UK musicians say Brexit is killing their European careers
Jim Drury

With a European fanbase built up over nearly two decades, Erik Stein of UK-based musical duo Cult With No Name ought to be happy. But the ongoing fallout from Brexit means he's anything but content.

Stein told CGTN: "We've had no offers to play Europe since Brexit, and it's not for want of trying. We were looking to make inroads into the European festival circuit but the rules are now so complicated for UK citizens, particularly because there are different roles in different countries."

As a dual national, due to having German parents, Stein has an EU passport but bandmate Jon Boux doesn't. So the pair find themselves stuck.

"If you've got one person in the band without an EU passport there's immediately a barrier," said Stein. "Personally I've been able to work at a music conference in Dusseldorf where I interview musicians, but the contacts I make there don't lead to the band being brought over because of Jonny's status.

"I know lots of musicians who have secured Irish passports to facilitate touring in the EU. Jon has some French heritage but hasn't got anywhere in sourcing an EU passport."

Cult With No Name's Jon Boux (left) and Erik Stein (right). /Andrew J Davis
Cult With No Name's Jon Boux (left) and Erik Stein (right). /Andrew J Davis

Cult With No Name's Jon Boux (left) and Erik Stein (right). /Andrew J Davis

Music business veteran Ian Smith runs two sizeable music agencies, Frusion and Fizzion, and says Stein's story is far from unusual, particularly among the vast majority of acts who are not established stars. 

Their difficulties revolve largely around two issues, both of which are a direct result of the UK government's refusal to agree a bespoke post-Brexit deal exempting performers from visas, work permits, and carnets – the paperwork required for instruments and equipment.

One particularly intractable problem surrounds the 90/180 Day Rule, which restricts non-EU citizens to staying in the Schengen area for no more than 90 days during every 180-day period. Smith says it's affecting all musicians wishing to tour – and is even worse for technicians and road crew who work for multiple artists.

Smith told CGTN: "When you go into the EU, you always have to count back 180 days from your point of entry and include all holiday and transit in that total. A band with, say, five musicians and one sound engineer will each have used different amounts of time. On a big tour you might have 10 crew and five musicians, so the poor tour manager must work out which of those 15 people has enough allowance to do the tour, which is a bureaucratic nightmare."

Some EU countries, including Bulgaria and Lithuania, also demand visas or work permits from musicians – an extra expense and bureaucracy that makes touring too problematic for many musicians at the lower end of the earnings scale.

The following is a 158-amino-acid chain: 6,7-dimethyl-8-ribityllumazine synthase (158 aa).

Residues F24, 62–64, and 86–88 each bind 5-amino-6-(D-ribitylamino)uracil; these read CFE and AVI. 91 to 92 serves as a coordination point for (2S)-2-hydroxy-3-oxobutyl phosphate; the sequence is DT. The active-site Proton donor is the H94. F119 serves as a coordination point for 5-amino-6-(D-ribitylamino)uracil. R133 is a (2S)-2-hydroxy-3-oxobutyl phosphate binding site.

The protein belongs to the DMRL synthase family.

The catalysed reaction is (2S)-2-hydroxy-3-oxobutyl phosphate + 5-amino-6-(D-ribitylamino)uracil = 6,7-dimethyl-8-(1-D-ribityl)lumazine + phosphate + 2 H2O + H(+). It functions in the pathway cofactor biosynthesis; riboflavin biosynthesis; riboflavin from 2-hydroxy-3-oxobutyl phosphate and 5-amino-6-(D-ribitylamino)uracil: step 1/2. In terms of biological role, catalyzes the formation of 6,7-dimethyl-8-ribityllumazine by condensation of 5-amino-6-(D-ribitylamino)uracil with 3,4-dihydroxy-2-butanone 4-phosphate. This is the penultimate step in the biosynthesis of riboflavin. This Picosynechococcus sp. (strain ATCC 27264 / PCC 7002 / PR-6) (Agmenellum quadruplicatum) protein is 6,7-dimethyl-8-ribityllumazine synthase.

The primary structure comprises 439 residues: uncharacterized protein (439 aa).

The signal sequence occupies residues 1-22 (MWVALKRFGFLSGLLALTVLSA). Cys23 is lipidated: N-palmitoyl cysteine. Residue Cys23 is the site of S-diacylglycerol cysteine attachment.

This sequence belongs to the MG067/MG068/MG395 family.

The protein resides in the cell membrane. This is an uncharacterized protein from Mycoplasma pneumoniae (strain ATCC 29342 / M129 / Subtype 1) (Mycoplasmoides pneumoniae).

"The artists that are not so well established are those most disproportionately affected by all this, particularly the young," said Smith.


Equipment and borders

The requirements of carnets – customs permits allowing vehicles to be taken across borders carrying instruments and equipment – also adds to the costs facing musicians, along with adding bureaucracy and time. An extra day can sometimes be required to enter and leave the EU.

According to Smith: "If you've got a lot of gear, it's recommended you have a carnet or you won't be allowed entry. A carnet for, say, £10,000 [$12,000] worth of equipment costs £360 [$434] per year, but you must pay a deposit of 20 percent of the total value of the equipment, which would cost £2,000 [$2,400]. And most bands' equipment would be worth far more than that."

He added: "Carnet books can be two inches thick and all must be checked in and checked out. Before Brexit none of this was required."

In addition, the regulations include 'cabotage' rules, which restrict UK lorries to stopping in three EU countries while touring.


Visa-free tours by musicians to EU countries were on the table when the UK was negotiating the post-Brexit trade and cooperation agreement (TCA). The UK reportedly rejected the offer, refusing to reciprocate the arrangement for EU musicians.

Within months, a parliamentary culture committee said this failure had "created barriers affecting both the movement of musicians and their supporting ecosystem." Smith hopes the matter could yet be revisited.

Smith said: "I'm praying that one day the UK will revisit the reported offer given to [UK Brexit negotiator] Lord Frost about freedom to work for short periods of time. The creative arts bring a vast amount of money into the UK and are a great export."

Smith runs, a non-commercial pro-bono advice site for all creative professionals, but says he found himself compelled to also co-chair the 'Carry on Touring' campaign. The pressure group was set up to secure cross-party support for Tim Brennan's petition asking the UK Government to negotiate a free cultural work permit.